Shark or dolphin? Scientists put drones to the test

By Folake Dosu  |  February 8, 2019

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“Shark or dolphin?” When this question races through the mind of a swimmer unsure of what creature lurks in the water, it is a downright chilling experience. 

Professor Brendan Kelaher from Southern Cross University and his team of researchers decided to use drones in a three-year study to determine just how frequent these shark encounters are, reports Southern Cross University.

“Our extensive data suggests it is up to 135 times more likely to be a dolphin than a shark. But if you are concerned, it’s best to get out of the water,” Professor Kelaher told Southern Cross University.

According to the outlet, Professor Kelaher and his team from the University’s National Marine Science Centre and the NSW Department of Primary Industries have engaged in drone-powered beach monitoring off the shores of Australia for the past three years as part of the NSW Shark Management Strategy.

Through careful analysis of the drone footage, researchers counted more than 4100 large marine animals, says Southern Cross University.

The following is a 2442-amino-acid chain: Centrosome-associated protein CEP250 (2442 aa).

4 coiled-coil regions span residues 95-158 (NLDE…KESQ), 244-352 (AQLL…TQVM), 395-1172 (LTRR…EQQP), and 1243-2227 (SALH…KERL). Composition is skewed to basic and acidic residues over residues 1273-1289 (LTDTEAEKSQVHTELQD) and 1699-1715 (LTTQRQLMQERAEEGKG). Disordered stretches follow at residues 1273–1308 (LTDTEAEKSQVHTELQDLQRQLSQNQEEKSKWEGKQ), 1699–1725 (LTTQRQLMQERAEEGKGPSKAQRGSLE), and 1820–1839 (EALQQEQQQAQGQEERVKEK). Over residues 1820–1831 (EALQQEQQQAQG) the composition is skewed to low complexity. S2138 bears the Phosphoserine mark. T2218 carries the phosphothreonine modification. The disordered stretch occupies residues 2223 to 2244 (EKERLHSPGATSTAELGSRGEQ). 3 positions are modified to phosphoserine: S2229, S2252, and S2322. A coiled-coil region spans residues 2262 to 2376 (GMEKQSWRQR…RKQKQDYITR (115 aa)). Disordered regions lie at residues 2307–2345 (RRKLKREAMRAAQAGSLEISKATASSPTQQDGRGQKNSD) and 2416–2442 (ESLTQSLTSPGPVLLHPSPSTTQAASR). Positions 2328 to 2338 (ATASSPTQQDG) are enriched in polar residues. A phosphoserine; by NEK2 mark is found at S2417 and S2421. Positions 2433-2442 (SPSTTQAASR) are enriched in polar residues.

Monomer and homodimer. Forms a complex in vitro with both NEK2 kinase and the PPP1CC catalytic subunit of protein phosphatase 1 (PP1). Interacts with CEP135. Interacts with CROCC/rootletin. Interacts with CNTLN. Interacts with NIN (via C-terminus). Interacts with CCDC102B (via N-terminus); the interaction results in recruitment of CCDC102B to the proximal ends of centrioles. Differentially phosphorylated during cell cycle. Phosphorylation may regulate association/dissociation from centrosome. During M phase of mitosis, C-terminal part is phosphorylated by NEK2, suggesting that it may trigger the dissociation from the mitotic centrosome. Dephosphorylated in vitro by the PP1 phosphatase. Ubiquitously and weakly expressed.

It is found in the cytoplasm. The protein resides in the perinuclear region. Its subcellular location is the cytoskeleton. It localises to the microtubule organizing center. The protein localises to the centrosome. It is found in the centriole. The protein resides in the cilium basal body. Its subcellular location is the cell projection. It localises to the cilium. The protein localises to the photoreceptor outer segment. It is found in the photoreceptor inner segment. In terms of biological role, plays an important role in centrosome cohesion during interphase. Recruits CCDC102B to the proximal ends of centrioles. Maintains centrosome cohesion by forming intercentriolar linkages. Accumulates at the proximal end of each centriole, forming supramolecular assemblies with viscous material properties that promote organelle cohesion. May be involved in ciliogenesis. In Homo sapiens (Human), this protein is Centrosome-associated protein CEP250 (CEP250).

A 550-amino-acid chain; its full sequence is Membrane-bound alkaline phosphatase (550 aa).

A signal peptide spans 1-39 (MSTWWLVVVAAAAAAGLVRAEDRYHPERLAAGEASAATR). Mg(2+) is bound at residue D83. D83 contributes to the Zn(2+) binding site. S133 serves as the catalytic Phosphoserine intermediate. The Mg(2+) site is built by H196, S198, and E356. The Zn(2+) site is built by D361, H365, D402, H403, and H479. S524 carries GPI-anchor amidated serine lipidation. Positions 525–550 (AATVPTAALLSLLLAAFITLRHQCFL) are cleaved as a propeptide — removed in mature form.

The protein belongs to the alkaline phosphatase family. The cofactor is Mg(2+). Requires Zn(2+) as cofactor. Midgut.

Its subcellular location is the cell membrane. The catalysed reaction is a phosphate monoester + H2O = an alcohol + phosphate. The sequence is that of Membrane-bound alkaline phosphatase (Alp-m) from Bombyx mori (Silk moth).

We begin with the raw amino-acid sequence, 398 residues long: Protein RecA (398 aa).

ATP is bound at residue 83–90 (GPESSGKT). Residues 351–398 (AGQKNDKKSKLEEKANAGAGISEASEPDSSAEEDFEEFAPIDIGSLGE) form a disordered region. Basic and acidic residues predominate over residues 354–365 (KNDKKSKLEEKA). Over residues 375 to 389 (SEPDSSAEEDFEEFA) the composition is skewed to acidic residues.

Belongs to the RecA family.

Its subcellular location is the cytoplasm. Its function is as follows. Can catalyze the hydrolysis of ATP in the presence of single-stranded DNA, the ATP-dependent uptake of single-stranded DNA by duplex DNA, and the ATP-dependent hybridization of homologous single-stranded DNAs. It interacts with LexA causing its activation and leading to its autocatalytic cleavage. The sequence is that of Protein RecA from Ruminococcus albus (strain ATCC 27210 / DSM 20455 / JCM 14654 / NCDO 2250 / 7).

“As well as contributing to beach safety, our drone program has been quantifying the diverse marine wildlife off our beaches.”

“As well as contributing to beach safety, our drone program has been quantifying the diverse marine wildlife off our beaches,” Professor Kelaher said to Southern Cross University.

“Our beaches provide habitat for amazing marine animals including dolphins, sharks, rays, turtles, seabirds, game fish and the occasional whale.

“Over the last three years, we have routinely captured footage of fevers of rays exceeding 100 animals, whales feeding on bait balls in the shallows and incredible chases between sharks, rays and dolphins.”

Professor Kelaher told Southern Cross University that he hopes that their findings make the waters less frightening to swimmers.

“We do see potentially dangerous sharks in the shallows, but our data show they are much less common than people would have you believe.

“Our oceans are teeming with life and the fact that you can see dolphins regularly by just simply going to the beach is fantastic. We are really lucky to have such a wonderful marine environment on our doorstep.

“Further, the findings confirm that emerging drone technology can make a valuable contribution to the ecological information required to ensure the long-term sustainability of beach ecosystems.”

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